Actually its 100% True. A modern brake system is a hydraulic system. You have a master, and several slave cylinders.

    If your pads are low, the slave cylinders must extend further to apply the same braking force. This uses more volume of brake fluid. It also results in a lower engagement point, so the brake pedal must travel further to apply the same braking force as more fluid is in the system instead of residing in the master reservoir.

    Works the same with hydraulic clutch assemblies too. Although since hydraulic clutch assembles are engaged by default (opposite of brakes) then the engagement point actually gets higher vs lower.
    I'm sorry, but that is still incorrect.

    The way modern brake systems work is that as the brake pads wear down, the pistons get extended further to compensate. Fluid is moved from the master cylinder to the calipers to do this as you press the brakes, but when the brakes are released, only the fluid needed to disengage the brake is released back. The engagement of the brake pedal stays the same throughout the life of the pad because of this auto adjustment. If the engagement of your brakes is changing and you have a modern automobile, then there is most likely something wrong.

    The same thing happens if you turn down your rotors. The brake pistons will extend far enough to engage the brake, but only release enough to disengage the brakes, not fully retract back into the caliper.

    Take a look at the master cylinder over the life of the brake pads and you will see that the fluid gets lower in the reservoir. This is because the fluid is staying in the lines/pistons(slave cylinders) to compensate for the wearing down of the pads. When you change pads, you have to compress the pistons back into the calipers, which pushes the fluid back into the reservoir in order to give enough room for new pads.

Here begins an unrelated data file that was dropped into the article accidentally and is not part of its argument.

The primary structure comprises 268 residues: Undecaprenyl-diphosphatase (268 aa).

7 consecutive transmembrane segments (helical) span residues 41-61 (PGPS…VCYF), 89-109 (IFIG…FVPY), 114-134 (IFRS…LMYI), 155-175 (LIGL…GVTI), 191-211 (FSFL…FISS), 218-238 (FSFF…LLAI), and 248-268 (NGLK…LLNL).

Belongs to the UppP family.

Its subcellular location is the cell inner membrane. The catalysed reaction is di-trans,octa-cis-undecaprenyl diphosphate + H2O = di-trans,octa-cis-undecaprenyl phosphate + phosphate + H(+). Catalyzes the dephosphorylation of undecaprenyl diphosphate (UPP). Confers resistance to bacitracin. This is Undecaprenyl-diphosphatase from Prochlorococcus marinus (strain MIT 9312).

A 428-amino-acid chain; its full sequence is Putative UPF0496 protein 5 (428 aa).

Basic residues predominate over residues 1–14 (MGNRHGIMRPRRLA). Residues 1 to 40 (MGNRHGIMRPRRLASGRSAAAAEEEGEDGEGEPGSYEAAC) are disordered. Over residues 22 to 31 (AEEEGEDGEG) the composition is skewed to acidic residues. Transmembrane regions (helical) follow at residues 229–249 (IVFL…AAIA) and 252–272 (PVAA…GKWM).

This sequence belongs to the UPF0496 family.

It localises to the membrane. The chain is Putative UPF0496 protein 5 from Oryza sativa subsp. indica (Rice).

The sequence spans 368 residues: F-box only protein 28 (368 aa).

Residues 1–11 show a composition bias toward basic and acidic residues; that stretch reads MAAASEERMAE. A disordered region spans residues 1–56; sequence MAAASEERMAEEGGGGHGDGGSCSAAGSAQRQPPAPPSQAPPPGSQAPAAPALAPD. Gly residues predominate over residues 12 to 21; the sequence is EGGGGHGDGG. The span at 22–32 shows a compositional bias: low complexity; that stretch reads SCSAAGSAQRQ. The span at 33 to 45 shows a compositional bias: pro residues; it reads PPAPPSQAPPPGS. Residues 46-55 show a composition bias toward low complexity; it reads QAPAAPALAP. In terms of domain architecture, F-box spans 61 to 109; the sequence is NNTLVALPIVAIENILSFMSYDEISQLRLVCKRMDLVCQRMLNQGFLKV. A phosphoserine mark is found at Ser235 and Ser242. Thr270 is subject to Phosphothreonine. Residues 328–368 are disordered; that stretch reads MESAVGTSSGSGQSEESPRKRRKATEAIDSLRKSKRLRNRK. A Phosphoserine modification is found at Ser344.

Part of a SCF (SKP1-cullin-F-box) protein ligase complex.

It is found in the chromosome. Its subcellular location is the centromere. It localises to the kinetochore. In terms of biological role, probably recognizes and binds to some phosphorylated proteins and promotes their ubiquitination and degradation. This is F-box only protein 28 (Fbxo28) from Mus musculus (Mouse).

Clutches are different in that they are usually a piston that operates a lever that opens and closes the clutch. The piston is either fully retracted or fully extended to operate, but never actually adjusts to the wearing of the clutch, so the engagement point of a clutch can typically change.
    Last edited by dracom_ma; May 7, 2012 at 16:41.

  8. #18
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    Re: Advice on brakes and pads

    Yup, you're wrong, Fruity.
    Think of the situation when a pad is worn a bit, the pad and piston are moved out slightly there as well - I won't go into retraction methods here.
    With hydraulic clutches, the pedal should also remain at about the same operating height as the clutch wears, or lift if anything as the fingers lift as the friction plate wears.
    Main reasons seem to be to ensure the pads can't be pushed past their locating recesses with worn out friction material and maybe to ensure enough material to act as a thermal mass, resist cracking and ensure enough mechanical strength.

  9. #19
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    Re: Advice on brakes and pads

    Doesn't work that way on any of the cars I've done brake jobs on. Pads worn = lower pedal on all of them. Same for clutch pedals.

    Always noticed a difference in pedal engagement height on any of the cars I've worked on. 93 Escort, 99 Sephia, 06 G6, 2001 contour, .... every car I've ever done brakes on has had a higher brake pedal engagement when new pads were installed and the pistons pushed back in to allow for the pads.

  10. #20
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    Re: Advice on brakes and pads

    Quote Originally posted by THE_FRUITY_ONE View Post
    Pads worn = lower pedal on all of them.
    In theory that shouldn't be the case, but it sure feels that way. After a brake job I can tell a difference in the pedal.